Antibodies directed against Nodal (goat anti-mouse Nodal; R&D Systems, Minneapolis, MN), Lefty A (goat anti-human Lefty; Santa Cruz Biotechnology, Santa Cruz, CA) Cripto (produced by M. Lackmann), and the Cripto binding protein, glucose-regulated protein 78 (GRP78; goat anti-human GRP78; Santa Cruz Biotechnology) were used to localize the respective proteins to 5-μm sections of formalin-fixed paraffin-embedded endometrial tissue using standard immunohistochemical protocols. These antisera were selected because we showed that they were suitable for detecting human endometrial proteins or they had previously been used for Western blotting of human endometrial tissue [24, 25]. Briefly, sections were dewaxed in histosol, dehydrated in ethanol, and washed in water. Antigen retrieval was achieved by microwaving the sections in 1 mM EDTA-NaOH (pH 8.0, Titriplex III; Merck, Darmstadt, Germany) for 10 min before allowing to cool and equilibrating in 0.1 M PBS, pH 7.4. The sections were blocked for 30 min in 10% normal serum, after which the primary antibody (4 μg/ml (Nodal); 1.7 μg/ml (Cripto): 1 μg/ml (Lefty); 0.25 μg/ml (GRP78)), was added and the sections incubated O/N at 4°C for Nodal and Cripto, or 1 h at room temperature for Lefty and GRP78. Following extensive washing in PBS, slides were incubated with secondary antibodies (1:200) for 30 min at room temperature (goat anti-mouse HRP (Dako, Victoria, Australia) for Cripto; donkey anti-sheep/goat HRP (Chemicon, Billerica, MA) for Nodal; biotinylated rabbit anti-goat for Lefty and GRP78 detection (Vector Laboratories; Burlingame, CA, USA). For Lefty and GRP78 detection, an additional 30 min room temperature incubation with Vectastain ABC amplification (Vector Laboratories, Burlingame, CA) was required. The reaction product was developed using 3,3' diaminobenzidine tetrahydrochloride (Dako). Sections were counterstained with a 1:10 dilution of Harris' hematoxylin (Sigma-Aldrich, St. Louis, MO), dehydrated in ethanol, cleared in histosol and mounted using DPX (Sigma-Aldrich). The control sections received preimmune IgG (mouse or goat; AbD Serotec, Oxford, UK) diluted appropriately, in place of the primary antibody.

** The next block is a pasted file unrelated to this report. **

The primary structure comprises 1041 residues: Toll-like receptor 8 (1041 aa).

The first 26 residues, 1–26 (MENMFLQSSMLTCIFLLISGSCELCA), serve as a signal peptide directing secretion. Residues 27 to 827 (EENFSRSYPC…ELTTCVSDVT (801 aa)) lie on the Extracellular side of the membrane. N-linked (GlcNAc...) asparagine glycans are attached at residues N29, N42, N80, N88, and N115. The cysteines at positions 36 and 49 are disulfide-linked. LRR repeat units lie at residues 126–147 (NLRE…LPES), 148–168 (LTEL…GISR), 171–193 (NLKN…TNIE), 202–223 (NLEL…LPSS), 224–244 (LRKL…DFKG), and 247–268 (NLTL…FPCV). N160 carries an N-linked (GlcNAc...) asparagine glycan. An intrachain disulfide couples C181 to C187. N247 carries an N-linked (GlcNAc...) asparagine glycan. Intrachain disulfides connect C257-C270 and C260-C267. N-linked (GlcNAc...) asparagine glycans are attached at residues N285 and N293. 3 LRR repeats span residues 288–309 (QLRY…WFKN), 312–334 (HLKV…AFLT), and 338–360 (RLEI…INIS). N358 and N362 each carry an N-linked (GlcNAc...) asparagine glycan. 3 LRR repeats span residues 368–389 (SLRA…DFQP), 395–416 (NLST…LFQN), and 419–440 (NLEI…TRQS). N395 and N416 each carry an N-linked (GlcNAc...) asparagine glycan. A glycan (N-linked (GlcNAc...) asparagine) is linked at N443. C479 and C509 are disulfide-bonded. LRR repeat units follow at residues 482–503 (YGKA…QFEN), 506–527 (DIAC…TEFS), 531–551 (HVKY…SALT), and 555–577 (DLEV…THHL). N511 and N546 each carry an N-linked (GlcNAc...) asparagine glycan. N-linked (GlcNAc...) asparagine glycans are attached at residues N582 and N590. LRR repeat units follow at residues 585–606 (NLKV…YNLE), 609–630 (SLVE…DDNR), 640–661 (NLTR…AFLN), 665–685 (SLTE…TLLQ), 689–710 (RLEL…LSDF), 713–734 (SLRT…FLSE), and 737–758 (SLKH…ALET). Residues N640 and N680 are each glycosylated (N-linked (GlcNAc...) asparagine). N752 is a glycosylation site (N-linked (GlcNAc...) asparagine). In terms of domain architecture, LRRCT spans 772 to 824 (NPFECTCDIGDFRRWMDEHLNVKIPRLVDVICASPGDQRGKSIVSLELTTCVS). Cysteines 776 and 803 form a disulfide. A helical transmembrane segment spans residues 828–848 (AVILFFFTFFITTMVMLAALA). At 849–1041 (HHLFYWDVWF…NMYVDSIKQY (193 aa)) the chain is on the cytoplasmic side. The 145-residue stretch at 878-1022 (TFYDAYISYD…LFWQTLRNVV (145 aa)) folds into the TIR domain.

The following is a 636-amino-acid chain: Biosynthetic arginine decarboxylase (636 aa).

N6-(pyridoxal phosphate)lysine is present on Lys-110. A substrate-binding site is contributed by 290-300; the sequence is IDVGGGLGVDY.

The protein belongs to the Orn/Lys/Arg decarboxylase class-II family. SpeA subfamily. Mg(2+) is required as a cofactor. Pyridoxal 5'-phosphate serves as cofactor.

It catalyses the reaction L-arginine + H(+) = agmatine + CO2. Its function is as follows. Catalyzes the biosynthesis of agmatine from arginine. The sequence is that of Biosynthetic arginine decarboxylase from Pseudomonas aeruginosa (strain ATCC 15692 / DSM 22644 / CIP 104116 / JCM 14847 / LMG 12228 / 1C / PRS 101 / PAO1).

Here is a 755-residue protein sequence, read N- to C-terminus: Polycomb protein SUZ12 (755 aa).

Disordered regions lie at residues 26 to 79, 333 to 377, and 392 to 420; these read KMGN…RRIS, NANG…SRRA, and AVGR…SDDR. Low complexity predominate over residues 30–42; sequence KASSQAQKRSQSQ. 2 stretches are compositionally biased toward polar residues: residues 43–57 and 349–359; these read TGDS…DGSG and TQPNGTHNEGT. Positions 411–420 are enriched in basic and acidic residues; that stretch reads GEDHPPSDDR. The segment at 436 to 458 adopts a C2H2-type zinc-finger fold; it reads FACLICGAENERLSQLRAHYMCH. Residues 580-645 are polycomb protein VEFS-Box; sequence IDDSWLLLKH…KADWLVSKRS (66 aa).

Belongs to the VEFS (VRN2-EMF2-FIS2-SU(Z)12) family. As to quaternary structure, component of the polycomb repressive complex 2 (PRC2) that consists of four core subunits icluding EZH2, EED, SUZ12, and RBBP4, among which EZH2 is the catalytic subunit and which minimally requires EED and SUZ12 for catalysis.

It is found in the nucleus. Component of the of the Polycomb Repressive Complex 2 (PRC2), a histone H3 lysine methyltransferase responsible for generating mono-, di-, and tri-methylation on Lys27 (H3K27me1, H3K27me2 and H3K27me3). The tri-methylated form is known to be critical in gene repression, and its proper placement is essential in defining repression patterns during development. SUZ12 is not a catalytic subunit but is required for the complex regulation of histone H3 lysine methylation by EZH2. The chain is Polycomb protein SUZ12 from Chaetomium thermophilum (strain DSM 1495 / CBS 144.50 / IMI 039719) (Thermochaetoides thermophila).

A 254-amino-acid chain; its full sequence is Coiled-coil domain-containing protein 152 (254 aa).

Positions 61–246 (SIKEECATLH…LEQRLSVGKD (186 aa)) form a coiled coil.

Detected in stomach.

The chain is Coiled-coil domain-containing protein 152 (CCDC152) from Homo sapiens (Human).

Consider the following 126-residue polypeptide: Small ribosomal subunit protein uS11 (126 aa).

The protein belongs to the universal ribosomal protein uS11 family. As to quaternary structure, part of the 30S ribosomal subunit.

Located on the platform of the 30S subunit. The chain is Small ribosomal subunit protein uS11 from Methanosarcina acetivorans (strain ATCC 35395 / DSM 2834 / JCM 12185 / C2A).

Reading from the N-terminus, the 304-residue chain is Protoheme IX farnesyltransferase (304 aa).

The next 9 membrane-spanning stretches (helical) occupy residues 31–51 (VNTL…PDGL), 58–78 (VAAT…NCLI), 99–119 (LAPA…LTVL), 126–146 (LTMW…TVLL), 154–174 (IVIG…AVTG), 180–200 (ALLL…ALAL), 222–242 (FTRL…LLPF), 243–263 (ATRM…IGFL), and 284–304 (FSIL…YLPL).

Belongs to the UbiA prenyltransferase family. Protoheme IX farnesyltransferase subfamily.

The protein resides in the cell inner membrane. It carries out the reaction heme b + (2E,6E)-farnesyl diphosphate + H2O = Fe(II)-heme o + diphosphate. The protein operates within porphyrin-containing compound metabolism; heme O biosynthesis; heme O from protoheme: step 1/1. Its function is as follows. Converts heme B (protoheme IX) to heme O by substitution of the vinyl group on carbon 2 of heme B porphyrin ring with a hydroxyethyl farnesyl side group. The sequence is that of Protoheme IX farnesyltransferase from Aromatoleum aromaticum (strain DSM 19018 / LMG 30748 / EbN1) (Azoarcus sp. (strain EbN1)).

The intensity of staining was scored for each tissue and each antibody on a scale of 0 (no staining) to 4 (maximal intense staining) in each of the cellular compartments; luminal epithelium (if available), glandular epithelium, stroma and vasculature. One whole section was evaluated per sample by two independent observers and agreed scores were recorded. Data for Nodal, Cripto and Lefty expression in glandular epithelium and stroma is shown. N = 4 tissues were assessed for each stage.

Detection of Nodal in human uterine fluid